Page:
September 6, 2004
Q: Our computer is running Windows XP and now requires me to log in every time I start it. When I first got it, I didn’t have to log in. How do I put it back to automatically log in like before? — Neil
A: Windows XP is the first home version of Windows that has any real security built into it. Previous versions of Windows could bypass the login screen by pressing the Esc key, but Windows XP requires an actual login for security purposes.
When you first got your computer, it was likely set up with only one "profile," or user name. If you have added any new profiles or activated the Guest profile, then by default, Windows XP will ask you to choose a profile from the Welcome screen at startup.
If you don’t need the multiple profiles, you can return to the "auto login" configuration by removing all but the original username.
To access your user accounts, click on Start then on Control Panel and look for the User Accounts icon.
Once you open the User Accounts interface, all of the current profiles including the Guest profile should be listed. Click on any of the profiles that you want to remove, and then click the Delete the Account option at the bottom.
The original Computer Administrator account will not have a delete option, so it should be the only one remaining (besides the disabled Guest account).
If you want to keep multiple profiles but still want your machine to log in automatically to a specific account, you can download a utility called TweakUI from the Microsoft Web site that will let you do just that.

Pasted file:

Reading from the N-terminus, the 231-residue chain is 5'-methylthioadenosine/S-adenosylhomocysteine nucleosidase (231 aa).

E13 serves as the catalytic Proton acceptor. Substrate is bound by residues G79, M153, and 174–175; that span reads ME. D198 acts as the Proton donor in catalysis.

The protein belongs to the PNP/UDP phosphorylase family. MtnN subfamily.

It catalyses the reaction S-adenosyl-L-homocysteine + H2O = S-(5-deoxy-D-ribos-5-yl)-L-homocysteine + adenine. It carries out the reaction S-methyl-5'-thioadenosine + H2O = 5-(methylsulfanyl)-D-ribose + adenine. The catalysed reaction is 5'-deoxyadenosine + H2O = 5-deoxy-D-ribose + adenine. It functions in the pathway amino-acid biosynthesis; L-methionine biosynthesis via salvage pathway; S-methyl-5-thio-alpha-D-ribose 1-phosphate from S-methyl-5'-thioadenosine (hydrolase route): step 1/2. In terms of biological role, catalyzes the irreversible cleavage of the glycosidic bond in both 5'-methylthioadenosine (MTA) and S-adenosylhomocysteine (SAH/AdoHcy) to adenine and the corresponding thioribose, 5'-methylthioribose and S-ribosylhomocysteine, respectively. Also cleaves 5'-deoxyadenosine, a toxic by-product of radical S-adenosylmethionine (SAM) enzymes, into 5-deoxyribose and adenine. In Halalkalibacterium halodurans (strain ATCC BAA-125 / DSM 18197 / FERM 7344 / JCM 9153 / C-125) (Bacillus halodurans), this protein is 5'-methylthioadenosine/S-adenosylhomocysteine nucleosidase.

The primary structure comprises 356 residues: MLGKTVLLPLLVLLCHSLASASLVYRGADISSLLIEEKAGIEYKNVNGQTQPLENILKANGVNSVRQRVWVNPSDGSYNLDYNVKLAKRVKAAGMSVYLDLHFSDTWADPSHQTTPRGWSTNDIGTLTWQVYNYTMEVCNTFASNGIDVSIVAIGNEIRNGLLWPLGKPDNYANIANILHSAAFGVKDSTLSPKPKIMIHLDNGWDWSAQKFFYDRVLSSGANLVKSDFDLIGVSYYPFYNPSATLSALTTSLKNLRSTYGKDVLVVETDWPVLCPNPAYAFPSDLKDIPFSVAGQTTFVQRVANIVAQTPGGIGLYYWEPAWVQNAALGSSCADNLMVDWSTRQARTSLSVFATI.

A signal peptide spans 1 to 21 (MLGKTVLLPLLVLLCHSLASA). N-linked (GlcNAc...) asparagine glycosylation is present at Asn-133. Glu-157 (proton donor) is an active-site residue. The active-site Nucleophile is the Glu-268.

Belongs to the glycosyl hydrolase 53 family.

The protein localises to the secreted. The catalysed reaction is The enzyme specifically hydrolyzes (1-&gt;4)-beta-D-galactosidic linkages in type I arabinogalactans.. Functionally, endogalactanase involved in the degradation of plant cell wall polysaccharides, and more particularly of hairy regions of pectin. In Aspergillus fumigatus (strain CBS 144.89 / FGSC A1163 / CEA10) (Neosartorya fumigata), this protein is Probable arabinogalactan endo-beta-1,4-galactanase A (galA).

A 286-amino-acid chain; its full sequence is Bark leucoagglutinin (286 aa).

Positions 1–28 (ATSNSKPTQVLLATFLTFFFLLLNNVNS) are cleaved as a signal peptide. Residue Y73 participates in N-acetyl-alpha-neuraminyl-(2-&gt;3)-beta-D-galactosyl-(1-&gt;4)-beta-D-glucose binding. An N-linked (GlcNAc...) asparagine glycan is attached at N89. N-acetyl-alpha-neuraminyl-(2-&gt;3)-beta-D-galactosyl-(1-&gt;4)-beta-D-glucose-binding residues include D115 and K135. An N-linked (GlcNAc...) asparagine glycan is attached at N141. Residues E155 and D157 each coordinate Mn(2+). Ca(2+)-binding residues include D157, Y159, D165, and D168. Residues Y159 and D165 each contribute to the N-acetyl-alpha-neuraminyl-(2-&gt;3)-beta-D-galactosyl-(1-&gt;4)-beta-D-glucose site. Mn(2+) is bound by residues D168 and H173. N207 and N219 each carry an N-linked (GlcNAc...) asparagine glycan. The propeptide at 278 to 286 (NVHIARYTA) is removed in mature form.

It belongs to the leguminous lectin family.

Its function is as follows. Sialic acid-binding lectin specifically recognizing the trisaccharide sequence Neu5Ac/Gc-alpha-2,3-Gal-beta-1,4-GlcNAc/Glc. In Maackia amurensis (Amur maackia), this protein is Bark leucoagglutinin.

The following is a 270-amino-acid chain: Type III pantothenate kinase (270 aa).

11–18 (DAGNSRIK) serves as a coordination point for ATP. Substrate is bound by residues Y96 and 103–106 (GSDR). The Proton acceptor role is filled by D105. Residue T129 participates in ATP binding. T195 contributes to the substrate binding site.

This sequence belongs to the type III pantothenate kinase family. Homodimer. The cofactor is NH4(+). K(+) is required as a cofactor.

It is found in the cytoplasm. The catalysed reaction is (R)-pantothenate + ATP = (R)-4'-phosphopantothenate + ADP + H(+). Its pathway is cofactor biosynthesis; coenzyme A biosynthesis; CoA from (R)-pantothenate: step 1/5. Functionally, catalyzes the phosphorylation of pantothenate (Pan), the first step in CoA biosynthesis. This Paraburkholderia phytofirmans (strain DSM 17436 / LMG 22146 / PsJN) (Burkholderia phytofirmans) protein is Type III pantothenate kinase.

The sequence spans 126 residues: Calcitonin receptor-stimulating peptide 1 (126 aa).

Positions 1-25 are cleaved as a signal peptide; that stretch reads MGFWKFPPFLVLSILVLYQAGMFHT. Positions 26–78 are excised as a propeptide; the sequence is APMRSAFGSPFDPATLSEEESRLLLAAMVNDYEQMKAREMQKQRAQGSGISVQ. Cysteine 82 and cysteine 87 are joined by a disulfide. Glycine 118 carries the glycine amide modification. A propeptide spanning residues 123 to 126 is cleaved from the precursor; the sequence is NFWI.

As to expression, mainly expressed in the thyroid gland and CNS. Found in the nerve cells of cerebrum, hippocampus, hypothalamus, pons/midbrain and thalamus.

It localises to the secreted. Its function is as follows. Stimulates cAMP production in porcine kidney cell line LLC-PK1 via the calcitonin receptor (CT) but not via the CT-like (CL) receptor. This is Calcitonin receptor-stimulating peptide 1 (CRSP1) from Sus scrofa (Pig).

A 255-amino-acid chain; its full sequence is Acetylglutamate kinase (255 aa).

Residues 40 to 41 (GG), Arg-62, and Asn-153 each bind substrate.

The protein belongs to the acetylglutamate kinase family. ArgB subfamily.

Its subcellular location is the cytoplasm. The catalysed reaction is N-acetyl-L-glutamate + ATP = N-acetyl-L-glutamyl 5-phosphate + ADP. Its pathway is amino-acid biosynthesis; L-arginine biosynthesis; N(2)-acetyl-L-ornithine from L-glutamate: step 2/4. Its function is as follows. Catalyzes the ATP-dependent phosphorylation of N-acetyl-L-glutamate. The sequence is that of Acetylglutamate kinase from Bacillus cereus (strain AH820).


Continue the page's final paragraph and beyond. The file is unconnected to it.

TweakUI is an unsupported utility that is listed as one of the PowerToys for Windows XP. This means that if you have any questions or problems, Microsoft will not offer any support for it.
Once you have installed TweakUI, double-click the Logon option then click onto the Autologon option. From this screen, you can click the "Log on automatically at system startup" checkbox and provide the username and password required to logon.
In addition to managing login settings, TweakUI gives additional access to setting for your mouse, desktop, taskbar, start menu and much more.
One of my favorite tweaks is the X-mouse setting that changes how the mouse selects a window as the active window. Normally, when you have multiple windows open, you must click on the one that you want to work with to activate it. With the X-Mouse setting activated, you simply float your mouse over the window that you want to work with and it automatically makes it the active window.
If you decide to activate this setting, be sure to also activate the Autoraise option (to make any window that you move the mouse over come to the front) and set an activation delay of at least 200 milliseconds so that activation is not instantaneous.
Ken Colburn is president of Data Doctors Computer Services and host of the "Computer Corner" radio show Saturdays at noon on KTAR (620 AM).